CE Lasers) which is designed to both reduce pain and stimulate healing. Whether it works through science or simply through fear by its rather imposing targeting device is left for the patient to ponder. While being confident in its capabilities, he’s been struggling to identify a paying patient base, so his offer was simple: try it out, and if it works, write it up. And so I tried. And the first time, it seemed to have a positive impact, reducing some of the pain and – I liked to think – possibly speeding some healing. Subsequent treatments seemed to have diminishing effects, so after a course of four or five sessions, I had a hard time offering a solid endorsement, but I wouldn’t call it a failure, either. I’d bet it may have initiated speedier healing, and it may be effective for some people, and I will happily provide you contact information if you’d like to give it a shot. Still, full healing, for me at least, still took a solid eight weeks.
So, Hyannis came about with a whole calf, but still a knockin’ knee, a hurtin’ heel, and overall frightful fitness. But it’s a low pressure event, so it’s a good opportunity to test the pipes.
Let’s cut right to the final scene, where unlike at the Oscars, the correct winner was announced, and again it was us. Tom Brady has only five championships in his seven tries. We’ve won all seven of ours. Granted, Tom Brady gets the crap kicked out of him by worthy opponents, and we, well, we’ve faced some opponents, a couple of times even worthy ones, but this year, we placed first in our division of precisely one team. A somewhat hollow victory, but tempered by finishing in the top ten percent of all teams in all divisions, and after all, a clam shell’s a clam shell. Just assembling the team and showing up on the starting line is, of course, part of the battle, and no other collection of old farts was willing and able to do that, so we’ll take it.
Next, the achievement.
I’ve made it a habit of running the back half of the Hyannis course as an easy warm-down after my leg, joining up with our lead-off man who’d typically be waiting at the exchange zone (the Hyannis course being two iterations of a half-marathon loop, legs one and three are the same). Sadly, our lead-off man, after his dramatic late arrival, had to make a dramatic early departure as well due to family obligations, missing both his Moment of Zen clam shell award (thus only three of us in the team photo), and worse, his traditional back-nine (really, back-six, but that doesn’t sound as good) casual jaunt with yours truly. That left me to either abandon my add-on miles or go it alone. After a few minutes of catching my breath, chatting up other racers, and finding no interested parties, I figured I’d just slog it out on my own.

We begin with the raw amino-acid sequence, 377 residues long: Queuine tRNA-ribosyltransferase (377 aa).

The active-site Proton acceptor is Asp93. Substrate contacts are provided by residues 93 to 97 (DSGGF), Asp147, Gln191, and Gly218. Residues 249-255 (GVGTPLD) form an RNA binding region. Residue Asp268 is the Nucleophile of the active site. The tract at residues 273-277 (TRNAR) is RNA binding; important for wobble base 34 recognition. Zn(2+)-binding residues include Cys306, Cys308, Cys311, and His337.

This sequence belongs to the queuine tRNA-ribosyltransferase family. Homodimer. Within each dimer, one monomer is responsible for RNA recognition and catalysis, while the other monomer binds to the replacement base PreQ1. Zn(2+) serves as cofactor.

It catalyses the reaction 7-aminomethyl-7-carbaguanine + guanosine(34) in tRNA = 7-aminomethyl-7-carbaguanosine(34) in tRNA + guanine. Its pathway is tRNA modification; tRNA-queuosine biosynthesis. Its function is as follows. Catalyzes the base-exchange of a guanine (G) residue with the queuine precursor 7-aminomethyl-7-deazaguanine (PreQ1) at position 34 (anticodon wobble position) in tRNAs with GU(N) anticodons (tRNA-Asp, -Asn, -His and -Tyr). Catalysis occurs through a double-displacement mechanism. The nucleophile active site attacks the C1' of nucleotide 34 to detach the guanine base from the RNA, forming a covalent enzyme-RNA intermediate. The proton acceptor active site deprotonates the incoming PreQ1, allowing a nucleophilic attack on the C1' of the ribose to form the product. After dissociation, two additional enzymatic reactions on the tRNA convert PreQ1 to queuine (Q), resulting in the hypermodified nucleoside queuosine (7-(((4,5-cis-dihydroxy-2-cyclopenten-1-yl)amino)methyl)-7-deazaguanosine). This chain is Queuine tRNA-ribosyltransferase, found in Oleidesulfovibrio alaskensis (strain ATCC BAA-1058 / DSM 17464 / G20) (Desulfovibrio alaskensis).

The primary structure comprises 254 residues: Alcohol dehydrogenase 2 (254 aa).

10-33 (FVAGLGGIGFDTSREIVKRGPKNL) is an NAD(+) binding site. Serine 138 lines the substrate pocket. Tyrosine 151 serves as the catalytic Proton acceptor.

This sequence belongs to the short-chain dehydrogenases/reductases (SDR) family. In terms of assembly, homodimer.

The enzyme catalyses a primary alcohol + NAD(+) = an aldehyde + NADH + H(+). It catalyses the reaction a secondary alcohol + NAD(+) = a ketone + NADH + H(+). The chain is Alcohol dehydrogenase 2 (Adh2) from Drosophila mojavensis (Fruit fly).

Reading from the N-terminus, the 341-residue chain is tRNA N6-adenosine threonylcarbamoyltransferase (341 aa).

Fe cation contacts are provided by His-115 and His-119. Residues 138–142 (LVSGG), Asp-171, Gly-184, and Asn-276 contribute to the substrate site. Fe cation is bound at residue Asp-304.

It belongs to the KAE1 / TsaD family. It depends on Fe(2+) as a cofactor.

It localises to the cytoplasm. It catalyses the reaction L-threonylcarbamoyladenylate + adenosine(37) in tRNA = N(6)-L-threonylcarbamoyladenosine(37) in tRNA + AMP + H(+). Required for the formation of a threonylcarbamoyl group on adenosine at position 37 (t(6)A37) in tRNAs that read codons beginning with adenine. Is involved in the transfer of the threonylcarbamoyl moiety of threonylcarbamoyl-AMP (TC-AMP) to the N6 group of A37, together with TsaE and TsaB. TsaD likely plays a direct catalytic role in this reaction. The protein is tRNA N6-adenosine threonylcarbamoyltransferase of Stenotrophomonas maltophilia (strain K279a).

Without any deeper thought than figuring I’d better go before the warm glow of blood flow began to fade, I jumped back onto the course, randomly happening alongside a blue-bibbed, a.k.a. full marathon, young lady fighting the mighty headwind of Craigsville Beach. Not wanting to get in her space, but figuring I could dish up a service, I offered up a windbreak: tuck in if you’d like till we get back inland, away from this forlorn spot, or tell me to get lost and I won’t bother you. Not getting the latter response, I tried to provide whatever shelter my miniscule form could carve from the gale, while clumsily doing my best to not be a nuisance.
What became clear was that this was her first marathon, and she was hammering the miles with admirable consistency as she delved deeper into the twenties, the runner’s equivalent of the Death Zone on Everest, where until you’ve raced it several times, you just don’t know what to expect nor how easily it can knock you out. It was also clear that she was in the “I don’t want to know” zone, not checking her watch (at least not when I was looking), not living by the numbers, just running it, and to my view, running it well. And it was crystal clear that if she didn’t fall apart, she’d destroy her Boston Qualifying time in Marathon Number One, a feat the significance of which her non-running friends would never understand, and one for which her running friends would good-naturedly hate her.
What wasn’t clear was by how much. I’d clicked off my watch at the end of my relay leg, but my recollection of when the gun had gone off – in real time – hinted that this lady was going sub-three-ten. And while I hadn’t paid close attention to who’d passed by in the ten minutes between the end of my relay leg and when I’d jumped back on the course, I had a sneaking suspicion that she was, in fact, on track to win this thing.
What was a little fuzzy was whether I was a help or a hindrance. My offers to get out of her hair were turned down, but hey, that could have just been her being polite even in her time of agony. So I tried to leave ten feet or so of space, but hold a steady pace for her to key off, and provide bits of encouragement and marathoner wisdom, notably responding to her discomfort in the high miles with the simple adage that yeah, it’s supposed to suck right about now, so you’re doing fine.
And that’s one of the beauties of this sport. It’s not just about our own struggles, victories, and even defeats, but it’s about our community, the support we get, the support we give, and the joys of being on both ends. I came home from Hyannis with a clam shell, but I also came home with a happy memory of being able to provide some of the fabric that helps us all to our goals.